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Director: José Padilha
Cert: 12A
Genre: Action
Starring: Joel Kinnaman, Gary Oldman, Michael Keaton, Abbie Cornish
Running Time: 1 hr 57 mins

What's the "point" of a Robocop remake? If you're bothering to ask yourself such questions, you must find the modern world a frustrating place.

Towards the end (don’t worry, we’re not mentioning any plot here), Sam Jackson, hamming it up as a right-wing media wingnut, attempts some clunky parallel between drone strikes and the automated law-enforcement postulated in Paul Verhoeven’s original and this unstoppable retread. Never mind that the comparison makes no sense. The film now has some reason to exist. Or does it?

Forget all that. The only questions worth pondering are whether 1) the new film manages to avoid boring the pants off you, and 2) whether it will make money for the studio. We say: just about and who the heck can tell, these days. The producers made a smart decision in hiring José Padilha as director. In 2007, the Brazilian puzzled punters by delivering a film (the Golden Bear-winning Elite Squad) that seemed to make heroes of Rio's famously brutal paramilitary police service. Sound familiar?

Robocop's opening sections follow robotic products of the sinister EvilCorp, EnormoCorp, SatanCorp or whatever it's called (oh, yes, OmniCorp) as they violently police an occupied overseas territory. Back at home, woolly-bottomed liberals refuse to allow such machines on the streets. So the company, headed by demonic Michael Keaton, decides to insinuate the technology into the body of an injured police officer. You already know all this.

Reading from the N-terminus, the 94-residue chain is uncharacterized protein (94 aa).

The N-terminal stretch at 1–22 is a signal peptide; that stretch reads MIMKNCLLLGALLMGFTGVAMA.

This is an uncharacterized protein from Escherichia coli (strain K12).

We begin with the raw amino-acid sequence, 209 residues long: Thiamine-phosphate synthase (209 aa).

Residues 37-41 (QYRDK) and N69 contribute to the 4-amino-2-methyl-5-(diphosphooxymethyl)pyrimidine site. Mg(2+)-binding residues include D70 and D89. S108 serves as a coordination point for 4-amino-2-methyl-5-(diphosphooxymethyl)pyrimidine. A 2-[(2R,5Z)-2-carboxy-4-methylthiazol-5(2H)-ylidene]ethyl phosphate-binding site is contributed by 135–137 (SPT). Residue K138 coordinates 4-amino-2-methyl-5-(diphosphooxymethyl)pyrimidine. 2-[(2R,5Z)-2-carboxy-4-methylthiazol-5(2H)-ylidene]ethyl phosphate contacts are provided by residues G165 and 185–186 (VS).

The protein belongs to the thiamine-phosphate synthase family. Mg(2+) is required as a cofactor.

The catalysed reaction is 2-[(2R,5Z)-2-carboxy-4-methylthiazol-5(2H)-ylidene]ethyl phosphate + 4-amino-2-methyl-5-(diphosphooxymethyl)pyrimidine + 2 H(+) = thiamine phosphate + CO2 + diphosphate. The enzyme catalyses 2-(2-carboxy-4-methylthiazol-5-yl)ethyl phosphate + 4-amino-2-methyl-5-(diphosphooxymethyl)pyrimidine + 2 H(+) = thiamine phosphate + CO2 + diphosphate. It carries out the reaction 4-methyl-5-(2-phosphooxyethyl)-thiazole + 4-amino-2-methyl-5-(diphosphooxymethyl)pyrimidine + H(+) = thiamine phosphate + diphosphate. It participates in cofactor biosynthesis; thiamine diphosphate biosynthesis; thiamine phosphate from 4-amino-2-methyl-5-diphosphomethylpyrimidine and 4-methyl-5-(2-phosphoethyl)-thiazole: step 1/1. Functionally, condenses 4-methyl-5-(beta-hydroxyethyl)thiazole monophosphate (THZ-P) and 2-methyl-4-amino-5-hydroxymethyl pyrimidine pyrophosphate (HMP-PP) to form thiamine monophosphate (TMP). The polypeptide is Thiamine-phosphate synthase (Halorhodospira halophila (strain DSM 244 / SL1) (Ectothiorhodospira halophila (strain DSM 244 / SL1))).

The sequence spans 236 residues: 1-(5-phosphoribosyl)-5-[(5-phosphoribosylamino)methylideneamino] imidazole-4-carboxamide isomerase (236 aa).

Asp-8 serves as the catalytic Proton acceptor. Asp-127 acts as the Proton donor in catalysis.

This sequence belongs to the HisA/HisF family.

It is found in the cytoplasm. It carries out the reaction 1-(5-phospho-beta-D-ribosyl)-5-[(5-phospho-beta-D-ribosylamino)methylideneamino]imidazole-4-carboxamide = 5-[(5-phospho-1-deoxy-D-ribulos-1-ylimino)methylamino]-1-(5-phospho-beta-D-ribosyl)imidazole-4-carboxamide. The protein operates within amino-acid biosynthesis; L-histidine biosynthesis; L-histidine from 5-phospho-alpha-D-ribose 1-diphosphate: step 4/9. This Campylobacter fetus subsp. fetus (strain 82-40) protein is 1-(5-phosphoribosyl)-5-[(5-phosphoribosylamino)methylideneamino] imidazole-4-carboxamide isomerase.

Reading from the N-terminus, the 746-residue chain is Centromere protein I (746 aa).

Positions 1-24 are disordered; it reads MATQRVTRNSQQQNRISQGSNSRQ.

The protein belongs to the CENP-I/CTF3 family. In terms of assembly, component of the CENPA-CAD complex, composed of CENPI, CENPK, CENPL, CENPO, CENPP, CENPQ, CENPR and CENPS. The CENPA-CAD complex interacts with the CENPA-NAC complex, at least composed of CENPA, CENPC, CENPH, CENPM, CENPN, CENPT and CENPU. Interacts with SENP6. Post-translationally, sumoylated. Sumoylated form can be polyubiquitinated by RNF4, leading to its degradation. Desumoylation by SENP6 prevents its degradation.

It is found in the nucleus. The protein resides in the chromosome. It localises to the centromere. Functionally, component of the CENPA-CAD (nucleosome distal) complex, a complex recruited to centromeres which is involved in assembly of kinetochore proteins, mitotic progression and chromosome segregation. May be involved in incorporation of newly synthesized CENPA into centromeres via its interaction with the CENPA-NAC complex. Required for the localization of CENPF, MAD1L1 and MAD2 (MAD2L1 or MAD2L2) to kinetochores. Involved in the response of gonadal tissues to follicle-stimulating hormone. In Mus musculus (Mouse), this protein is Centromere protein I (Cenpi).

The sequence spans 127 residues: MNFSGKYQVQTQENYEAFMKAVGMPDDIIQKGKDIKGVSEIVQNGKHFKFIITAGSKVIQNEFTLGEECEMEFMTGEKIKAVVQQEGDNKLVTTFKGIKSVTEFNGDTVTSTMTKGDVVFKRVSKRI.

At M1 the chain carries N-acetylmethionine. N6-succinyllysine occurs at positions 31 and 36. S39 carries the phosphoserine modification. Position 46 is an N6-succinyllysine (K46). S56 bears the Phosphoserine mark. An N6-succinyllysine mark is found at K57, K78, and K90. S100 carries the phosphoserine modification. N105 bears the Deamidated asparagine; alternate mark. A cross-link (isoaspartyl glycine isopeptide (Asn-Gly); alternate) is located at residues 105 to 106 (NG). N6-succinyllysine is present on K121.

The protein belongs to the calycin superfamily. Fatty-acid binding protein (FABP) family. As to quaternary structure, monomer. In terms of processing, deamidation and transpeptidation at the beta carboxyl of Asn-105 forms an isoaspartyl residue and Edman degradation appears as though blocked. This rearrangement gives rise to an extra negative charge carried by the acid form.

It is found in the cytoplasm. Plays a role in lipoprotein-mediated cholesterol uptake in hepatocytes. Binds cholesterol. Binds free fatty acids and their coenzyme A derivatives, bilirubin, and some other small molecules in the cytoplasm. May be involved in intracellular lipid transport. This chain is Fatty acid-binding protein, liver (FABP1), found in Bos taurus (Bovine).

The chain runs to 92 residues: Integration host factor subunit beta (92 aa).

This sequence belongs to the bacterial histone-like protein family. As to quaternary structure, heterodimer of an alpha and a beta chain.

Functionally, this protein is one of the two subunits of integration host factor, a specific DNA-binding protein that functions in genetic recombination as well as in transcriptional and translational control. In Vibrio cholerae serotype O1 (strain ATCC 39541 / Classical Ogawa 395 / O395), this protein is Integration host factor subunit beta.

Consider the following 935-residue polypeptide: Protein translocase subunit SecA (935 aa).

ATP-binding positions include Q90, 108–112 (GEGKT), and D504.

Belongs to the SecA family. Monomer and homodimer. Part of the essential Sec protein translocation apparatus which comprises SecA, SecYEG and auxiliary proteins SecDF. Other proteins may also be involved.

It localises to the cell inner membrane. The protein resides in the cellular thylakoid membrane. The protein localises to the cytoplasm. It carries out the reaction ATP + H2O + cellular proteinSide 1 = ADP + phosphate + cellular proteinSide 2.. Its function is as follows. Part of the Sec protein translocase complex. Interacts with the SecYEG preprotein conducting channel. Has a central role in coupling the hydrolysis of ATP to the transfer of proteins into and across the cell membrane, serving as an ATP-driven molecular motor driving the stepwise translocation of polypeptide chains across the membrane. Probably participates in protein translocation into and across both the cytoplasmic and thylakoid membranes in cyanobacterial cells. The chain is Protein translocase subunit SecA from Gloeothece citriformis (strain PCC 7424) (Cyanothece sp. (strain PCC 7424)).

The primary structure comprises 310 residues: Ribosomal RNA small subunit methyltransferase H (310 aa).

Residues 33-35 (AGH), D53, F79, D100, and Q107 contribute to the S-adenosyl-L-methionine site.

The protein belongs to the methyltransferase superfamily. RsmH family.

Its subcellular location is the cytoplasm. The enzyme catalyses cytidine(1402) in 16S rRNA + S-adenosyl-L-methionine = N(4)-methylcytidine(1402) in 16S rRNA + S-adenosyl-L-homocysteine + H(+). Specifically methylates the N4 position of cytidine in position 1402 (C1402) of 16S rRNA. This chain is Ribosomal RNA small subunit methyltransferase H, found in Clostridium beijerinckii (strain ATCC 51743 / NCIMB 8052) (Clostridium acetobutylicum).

Annoyingly for those hoping for a total dud, Padilha does some very good work with the action sequences. The thudding discharges and whistling ricochets drag you, if not to the edge of your seat, then at least halfway along its surface. Joel Kinnaman, the Swedish star of Easy Money, is impressively stone-faced as the cop who ends up being made largely of metal.

So, the new film does its business reasonably efficiently. Sure, the satire doesn't penetrate. Yes, a game Abbie Cornish is saddled with a chiffon-light "wife part". True, Gary Oldman munches too noisily as the head scientist. What did you expect? Robocop?

Tara Brady

Tara Brady

Tara Brady, a contributor to The Irish Times, is a writer and film critic